CHARLOTTE, N.C. (AP) — It's easy to sit on the couch and list all the things you would have done if you'd been driving Dale Earnhardt Jr.'s car over the final few laps at Martinsville Speedway.
Of course, most of us don't have the slightest idea how to drive a race car, let alone maneuver it around a tricky paperclip-shaped short track with Kevin Harvick bearing down on the bumper. And nobody has any idea what it's like to be Earnhardt, who must balance the life of luxury he's created as NASCAR's most popular driver with the burden of being the son of a seven-time champion.
Toss in his failure to win a championship, a losing streak that's closing in on three years and constant questions about his ability, confidence and desire, and, well, it becomes pretty difficult to figure out just what Earnhardt should have done Sunday at Martinsville.
The fact it, he's probably a little rusty when it comes to closing out victories. His last one at the Sprint Cup level was at Michigan in June, 2008, and although he flirted with the win in the closing laps of last year's Daytona 500, he was chasing someone else for the trophy.
It's been a long time, though, since he's had to do any defensive driving. Nobody is saying he's forgotten how to protect a lead late in a race, but it's never as easy as it looks on TV, and it certainly wasn't for Earnhardt on Sunday.
Stuck in a 98-race losing streak, in a car that was probably only good for a top-10 finish, he suddenly found himself in position to race for the win. Crew chief Steve Letarte's strategy and some lucky breaks put him right behind Kyle Busch racing for the win late in Sunday's race.
Nobody would have been surprised if Earnhardt had run Busch over to knock him out of his way. After all, Busch has had the last laugh in 16 visits to Victory Lane since Rick Hendrick fired him to make room for Earnhardt at Hendrick Motorsports. All those Busch wins have had to embarrass Earnhardt just a little as he floated around the middle of the pack each week.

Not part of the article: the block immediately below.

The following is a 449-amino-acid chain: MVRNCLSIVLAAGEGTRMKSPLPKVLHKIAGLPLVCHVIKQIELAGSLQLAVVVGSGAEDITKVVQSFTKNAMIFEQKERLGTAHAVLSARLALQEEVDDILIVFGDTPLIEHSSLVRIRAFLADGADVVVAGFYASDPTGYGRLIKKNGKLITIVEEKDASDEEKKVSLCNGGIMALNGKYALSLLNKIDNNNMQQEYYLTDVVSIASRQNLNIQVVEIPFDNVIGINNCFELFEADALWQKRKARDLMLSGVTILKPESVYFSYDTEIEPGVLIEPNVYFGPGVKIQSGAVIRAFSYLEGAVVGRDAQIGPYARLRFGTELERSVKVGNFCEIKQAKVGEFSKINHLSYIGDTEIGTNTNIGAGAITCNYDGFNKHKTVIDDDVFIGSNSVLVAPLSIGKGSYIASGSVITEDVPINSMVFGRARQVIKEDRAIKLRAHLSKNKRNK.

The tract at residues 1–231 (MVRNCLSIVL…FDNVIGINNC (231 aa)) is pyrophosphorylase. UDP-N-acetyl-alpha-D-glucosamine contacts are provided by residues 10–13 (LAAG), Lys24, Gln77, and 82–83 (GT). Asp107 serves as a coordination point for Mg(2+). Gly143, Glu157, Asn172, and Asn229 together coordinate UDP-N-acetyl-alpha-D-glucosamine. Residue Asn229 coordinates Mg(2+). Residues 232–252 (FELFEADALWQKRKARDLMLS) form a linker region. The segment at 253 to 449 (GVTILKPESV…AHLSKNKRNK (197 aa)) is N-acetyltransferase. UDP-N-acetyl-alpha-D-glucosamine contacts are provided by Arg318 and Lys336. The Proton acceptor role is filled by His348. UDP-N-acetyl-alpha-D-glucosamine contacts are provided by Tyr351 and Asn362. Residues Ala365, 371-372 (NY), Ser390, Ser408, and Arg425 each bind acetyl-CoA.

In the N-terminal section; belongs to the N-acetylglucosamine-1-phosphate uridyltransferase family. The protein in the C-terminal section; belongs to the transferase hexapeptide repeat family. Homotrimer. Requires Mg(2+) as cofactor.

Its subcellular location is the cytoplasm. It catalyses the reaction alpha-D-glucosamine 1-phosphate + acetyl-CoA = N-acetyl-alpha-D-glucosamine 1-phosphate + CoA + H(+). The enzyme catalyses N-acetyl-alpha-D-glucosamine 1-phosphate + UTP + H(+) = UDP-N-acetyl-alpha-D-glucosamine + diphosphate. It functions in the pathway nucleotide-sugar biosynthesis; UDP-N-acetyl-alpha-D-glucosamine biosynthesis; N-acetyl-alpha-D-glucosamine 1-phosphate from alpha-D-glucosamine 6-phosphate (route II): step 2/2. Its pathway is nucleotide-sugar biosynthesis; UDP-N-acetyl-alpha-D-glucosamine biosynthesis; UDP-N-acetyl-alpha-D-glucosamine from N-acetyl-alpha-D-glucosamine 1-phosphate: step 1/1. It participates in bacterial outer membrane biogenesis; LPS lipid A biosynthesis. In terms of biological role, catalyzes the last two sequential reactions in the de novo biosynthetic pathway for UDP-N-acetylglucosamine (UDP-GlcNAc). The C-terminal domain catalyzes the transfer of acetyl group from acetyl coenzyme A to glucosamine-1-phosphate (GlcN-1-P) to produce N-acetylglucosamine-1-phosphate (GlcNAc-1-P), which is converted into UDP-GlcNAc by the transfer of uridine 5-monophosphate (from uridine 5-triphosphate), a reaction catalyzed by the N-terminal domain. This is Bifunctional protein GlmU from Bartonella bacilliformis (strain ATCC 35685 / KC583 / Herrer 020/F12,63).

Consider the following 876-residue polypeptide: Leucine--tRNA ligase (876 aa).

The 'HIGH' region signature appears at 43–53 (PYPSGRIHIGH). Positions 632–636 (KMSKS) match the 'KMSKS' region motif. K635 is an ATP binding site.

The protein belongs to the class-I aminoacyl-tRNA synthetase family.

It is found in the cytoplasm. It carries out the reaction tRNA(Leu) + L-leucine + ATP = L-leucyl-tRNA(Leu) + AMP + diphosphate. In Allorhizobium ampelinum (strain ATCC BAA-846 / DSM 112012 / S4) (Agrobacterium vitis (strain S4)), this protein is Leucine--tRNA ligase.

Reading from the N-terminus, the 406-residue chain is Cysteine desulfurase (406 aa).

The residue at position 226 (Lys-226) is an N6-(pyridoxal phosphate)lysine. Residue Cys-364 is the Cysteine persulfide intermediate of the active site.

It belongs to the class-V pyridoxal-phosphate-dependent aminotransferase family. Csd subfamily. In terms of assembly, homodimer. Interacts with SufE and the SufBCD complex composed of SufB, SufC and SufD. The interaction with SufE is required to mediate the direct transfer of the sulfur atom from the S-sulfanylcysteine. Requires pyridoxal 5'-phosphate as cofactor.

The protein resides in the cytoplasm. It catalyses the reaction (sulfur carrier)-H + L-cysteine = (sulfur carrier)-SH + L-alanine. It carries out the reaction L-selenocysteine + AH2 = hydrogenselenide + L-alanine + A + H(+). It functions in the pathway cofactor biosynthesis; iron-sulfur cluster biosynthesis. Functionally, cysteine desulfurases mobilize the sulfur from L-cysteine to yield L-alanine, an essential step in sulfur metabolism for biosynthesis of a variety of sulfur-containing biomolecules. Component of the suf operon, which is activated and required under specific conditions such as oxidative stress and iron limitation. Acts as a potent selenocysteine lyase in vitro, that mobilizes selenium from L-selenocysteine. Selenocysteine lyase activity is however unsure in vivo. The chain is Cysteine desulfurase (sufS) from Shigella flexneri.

But Earnhardt didn't wreck him. He instead patiently worked his way onto Busch's rear bumper, and gave him a little nudge when it was time to take the lead. Was it out of bounds? Absolutely not, and Busch said so himself.
"I was holding him up, so it was good for him," Busch said. "He took the lead. No harm, no foul."
Only Earnhardt knows what was going through his mind with that long-overdue victory finally in sight. All he's heard for three years is how NASCAR's success depends on him, and if Earnhardt was winning again, then just maybe the television ratings and attendance problems would be solved.
And that rabid fan base, so passionate in its support of the prodigal son, has literally been starving for just a smidgen of success.
Alas, there was lapped traffic out his front windshield, and Harvick closing quickly in his rearview mirror. His car, remember, was never considered a contender for this win, and holding off Harvick was going to be an unbelievable challenge.
Maybe he should have forced Harvick to move him out of the way. But he didn't, and Harvick, with a faster car, earned it with a solid pass. Then he got back on Harvick's bumper for one last shot at it, and maybe he should have wrecked Harvick to take back the win.
He didn't, though, and his crew chief said that was the right thing to do.
"You can't bump a guy who just ran you down from straightaway back and passed you," Letarte said Monday. "We took it on the chin and understood we were probably a third- or fourth-place car that came home second. And that was all Dale Jr. at the end. I think a lot of people in the sport kind of wrote him off. He hasn't forgotten how to drive, he hasn't lost the desire."
Now Earnhardt will move on this week to Texas, site of his first career win 11 years ago, and where if he doesn't win Saturday night, his losing streak will hit 100 races. But he's got plenty to feel good about right now — he's obviously faster this year, he's eighth in the standings and his 11.2 average finish right now is up from the last two seasons.
And maybe he learned on Sunday that he can get to the front again, and wins might not be that far away. As he reflected, though, on what might have been, he couldn't help but wonder what he could have done differently.
Knowing that there was possibly something that he did that cost him that victory forced him to temper his excitement with the reality.
"Well, I ain't really proved it to myself yet," Earnhardt said when asked if "he's back."
"I'll let you know when I feel like I'm back, personally. We got some work to do still, and you know, we are faster, we are more competitive than last year. But we still got a little ways to go."